A HOME BUILDER WITH A SMARTPHONE is still rare, but slowly, and sometimes with great measures of success, builders are deploying the latest crop of smartphones.
The two smartphones builders report they use to run business applications are the Treo 600 from palmOne, which is available from AT&T Wireless, Cingular Wireless, Sprint, and T-Mobile, and the BlackBerry from Research in Motion, most notably Nextel's BlackBerry 7510.
Builders are using Treos to run task management software such as Palm applications, usually PunchList from Strata Systems and Etails from GlobalSoft. On the BlackBerry side, Nextel is now selling a number of applications as added services, including Corrigo's warranty management program, a mobile workforce management service based on a Global Positioning System (GPS) from Xora, and change-order management and scheduling software from BuildLinks.
Kevin Burden, program manager for research group IDC's Mobile Devices Services, says of the 9 million smartphones shipped in 2003, less than 20 percent were purchased by corporate information technology departments for business use. When asked what percentage of the market is construction and home building, Burden says, “I'd be surprised if it was more than 2 percent.”
Still, builders are watching the smartphone industry's progress closely, and some have taken action.
Scott Shimberg, executive vice president of Hyde Park Builders in Tampa, Fla., says his company rolled out 10 Nextel BlackBerrys with BuildLinks across multiple job titles, including project managers, field supers, salespeople, and administrators. Hyde Park is one of 20 builders that deployed BuildLinks on Nextel BlackBerrys when the alliance between BuildLinks and Nextel launched this past summer.
“The problem we had was getting the field to disseminate information to the back-office when our field workers have no data communications available on undeveloped jobsites,” says Shimberg, who notes that Hyde Park annually builds 30 to 50 upscale townhomes and accompanying town centers, about 10 custom homes, and roughly 25 semi-custom homes.
“There was a disconnect, so we needed a browser and an Internet connection,” says Shimberg. “This technology lets us leverage our assets competitively against larger builders.”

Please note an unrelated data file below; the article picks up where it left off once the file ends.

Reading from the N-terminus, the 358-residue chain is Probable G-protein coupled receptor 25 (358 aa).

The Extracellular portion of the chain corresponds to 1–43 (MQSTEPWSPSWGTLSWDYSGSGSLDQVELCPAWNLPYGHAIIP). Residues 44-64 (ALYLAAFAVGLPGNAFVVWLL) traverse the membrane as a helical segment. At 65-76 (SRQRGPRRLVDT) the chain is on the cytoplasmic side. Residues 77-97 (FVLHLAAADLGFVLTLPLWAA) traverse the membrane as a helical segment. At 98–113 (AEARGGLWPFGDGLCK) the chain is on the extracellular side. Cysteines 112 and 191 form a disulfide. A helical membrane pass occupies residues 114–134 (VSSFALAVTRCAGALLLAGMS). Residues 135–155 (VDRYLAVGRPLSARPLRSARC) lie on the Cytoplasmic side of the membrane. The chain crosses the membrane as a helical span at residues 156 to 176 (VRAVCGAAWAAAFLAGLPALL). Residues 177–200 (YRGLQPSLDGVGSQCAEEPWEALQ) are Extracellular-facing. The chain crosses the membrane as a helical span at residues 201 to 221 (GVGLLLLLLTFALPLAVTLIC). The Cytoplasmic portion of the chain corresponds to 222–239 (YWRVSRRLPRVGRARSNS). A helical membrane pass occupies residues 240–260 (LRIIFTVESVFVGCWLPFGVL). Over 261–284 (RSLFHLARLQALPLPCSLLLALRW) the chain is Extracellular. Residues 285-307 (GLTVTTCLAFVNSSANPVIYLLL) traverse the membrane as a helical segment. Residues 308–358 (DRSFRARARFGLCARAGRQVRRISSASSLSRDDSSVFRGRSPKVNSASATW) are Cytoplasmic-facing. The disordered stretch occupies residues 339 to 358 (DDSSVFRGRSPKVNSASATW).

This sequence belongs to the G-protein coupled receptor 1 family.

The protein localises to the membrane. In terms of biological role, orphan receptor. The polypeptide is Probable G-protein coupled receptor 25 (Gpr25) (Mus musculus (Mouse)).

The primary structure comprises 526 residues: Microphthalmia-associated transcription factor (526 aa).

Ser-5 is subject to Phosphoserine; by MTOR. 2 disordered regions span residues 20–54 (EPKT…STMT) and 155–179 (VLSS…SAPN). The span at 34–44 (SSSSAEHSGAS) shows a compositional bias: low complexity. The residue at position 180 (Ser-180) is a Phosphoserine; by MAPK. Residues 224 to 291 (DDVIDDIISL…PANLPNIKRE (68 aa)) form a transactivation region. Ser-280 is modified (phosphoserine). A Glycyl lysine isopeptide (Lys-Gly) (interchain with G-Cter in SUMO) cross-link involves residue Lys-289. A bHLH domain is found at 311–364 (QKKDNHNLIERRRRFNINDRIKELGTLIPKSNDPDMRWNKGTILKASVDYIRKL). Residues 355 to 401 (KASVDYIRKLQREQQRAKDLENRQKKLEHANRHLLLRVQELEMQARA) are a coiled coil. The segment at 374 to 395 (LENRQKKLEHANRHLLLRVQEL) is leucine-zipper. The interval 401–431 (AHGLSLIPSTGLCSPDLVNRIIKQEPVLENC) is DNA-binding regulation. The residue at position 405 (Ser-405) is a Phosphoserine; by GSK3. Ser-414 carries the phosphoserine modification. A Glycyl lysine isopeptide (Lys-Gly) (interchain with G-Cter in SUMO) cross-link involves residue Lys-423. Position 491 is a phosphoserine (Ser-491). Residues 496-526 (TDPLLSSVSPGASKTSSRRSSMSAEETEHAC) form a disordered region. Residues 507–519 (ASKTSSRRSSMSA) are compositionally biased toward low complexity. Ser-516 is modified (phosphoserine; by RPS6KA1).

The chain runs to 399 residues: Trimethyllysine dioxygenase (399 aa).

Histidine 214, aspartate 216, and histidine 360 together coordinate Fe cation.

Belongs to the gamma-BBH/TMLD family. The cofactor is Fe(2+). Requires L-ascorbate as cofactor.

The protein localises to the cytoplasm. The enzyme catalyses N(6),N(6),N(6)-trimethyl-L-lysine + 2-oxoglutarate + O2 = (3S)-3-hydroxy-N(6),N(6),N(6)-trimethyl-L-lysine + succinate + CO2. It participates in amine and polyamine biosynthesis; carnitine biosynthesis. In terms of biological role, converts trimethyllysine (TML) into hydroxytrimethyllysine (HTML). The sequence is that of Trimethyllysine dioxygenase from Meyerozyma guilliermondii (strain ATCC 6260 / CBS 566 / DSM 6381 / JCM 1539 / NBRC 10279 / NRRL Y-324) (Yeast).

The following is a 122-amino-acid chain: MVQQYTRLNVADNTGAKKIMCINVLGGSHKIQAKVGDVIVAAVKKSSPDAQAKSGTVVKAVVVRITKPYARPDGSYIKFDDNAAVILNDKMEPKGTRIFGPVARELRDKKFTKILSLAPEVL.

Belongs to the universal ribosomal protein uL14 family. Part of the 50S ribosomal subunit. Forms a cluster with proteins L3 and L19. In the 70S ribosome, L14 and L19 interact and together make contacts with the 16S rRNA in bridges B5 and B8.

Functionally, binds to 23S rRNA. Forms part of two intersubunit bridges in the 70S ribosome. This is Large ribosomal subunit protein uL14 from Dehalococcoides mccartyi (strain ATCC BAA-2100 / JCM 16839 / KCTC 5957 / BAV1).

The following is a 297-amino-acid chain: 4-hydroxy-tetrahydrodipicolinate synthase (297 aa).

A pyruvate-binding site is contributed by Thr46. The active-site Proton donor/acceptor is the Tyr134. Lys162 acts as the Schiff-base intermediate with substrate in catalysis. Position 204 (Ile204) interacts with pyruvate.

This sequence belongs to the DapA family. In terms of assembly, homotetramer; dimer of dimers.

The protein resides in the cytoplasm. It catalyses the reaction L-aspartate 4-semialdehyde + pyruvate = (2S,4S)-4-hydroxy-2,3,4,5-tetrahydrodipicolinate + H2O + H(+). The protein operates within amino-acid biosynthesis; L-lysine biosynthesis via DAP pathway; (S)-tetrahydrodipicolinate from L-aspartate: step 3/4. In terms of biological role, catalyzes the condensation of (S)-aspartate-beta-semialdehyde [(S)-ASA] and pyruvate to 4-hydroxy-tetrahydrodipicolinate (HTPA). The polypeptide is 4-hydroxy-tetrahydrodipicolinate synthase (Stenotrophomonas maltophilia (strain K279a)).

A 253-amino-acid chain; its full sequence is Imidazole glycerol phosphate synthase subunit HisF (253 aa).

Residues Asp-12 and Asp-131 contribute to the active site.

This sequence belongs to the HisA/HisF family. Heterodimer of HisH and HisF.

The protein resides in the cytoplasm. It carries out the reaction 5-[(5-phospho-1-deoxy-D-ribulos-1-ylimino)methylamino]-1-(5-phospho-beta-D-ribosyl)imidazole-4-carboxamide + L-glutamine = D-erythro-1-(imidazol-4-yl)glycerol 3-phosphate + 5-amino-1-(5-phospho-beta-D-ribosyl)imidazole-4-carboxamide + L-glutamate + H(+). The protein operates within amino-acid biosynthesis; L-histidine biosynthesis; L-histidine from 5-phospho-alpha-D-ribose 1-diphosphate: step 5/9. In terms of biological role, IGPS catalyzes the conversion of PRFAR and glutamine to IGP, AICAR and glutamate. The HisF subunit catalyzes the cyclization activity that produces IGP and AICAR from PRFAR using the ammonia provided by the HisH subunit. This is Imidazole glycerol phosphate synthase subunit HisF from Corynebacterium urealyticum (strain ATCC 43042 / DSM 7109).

Now, selections and change orders can be pushed to the field, supers can keep production schedules updated remotely so customers and back-office administrators can view the progress of a job, and supers can sign off on purchase orders from the field. The e-mail function on the BlackBerrys is also a huge time-saver, Shimberg says. The investment cost Hyde Park about $10,000 for 10 BlackBerrys, one e-mail server, and installation by a local technology consultant.
Punch In Custom builders are typically small operations with just two or three employees, so it would be unlikely that a custom builder would ever make an investment in nearly a dozen BlackBerrys and an e-mail server.
Steven Kendrick, president of Structures Building Co. in Mt. Pleasant, S.C., which builds about 20 custom and spec homes annually, runs Strata's PunchList on a Treo 600 from Cingular. Kendrick initially thought about buying a couple of additional Treos for his supers but opted to have the supers run PunchList on Zire 72 handhelds from palmOne, the latest Zire model with wireless Bluetooth capabilities. The main reason is cost: Treos run about $450 from Sprint with a rebate; Zires cost about $269 with a rebate. “Eventually, we will go to Bluetooth phones, but doing it this way allows me to spread out the investment,” Kendrick says.
Structures Building Co. is using PunchList on a Treo in the following three ways:
Kendrick says he's working with Strata Systems to integrate PunchList with his company's Master-Builder back-office system. He says the goal is for him to sign off on a job in the field on a Treo and initiate an automated pay process within Master-Builder. PunchList can do this with FAST and BuildSoft Enterprise, but Dan Hampton, president of Strata, says while requests to integrate Punch-List and MasterBuilder are infrequent, Strata does have plans to integrate with the financial functions of MasterBuilder.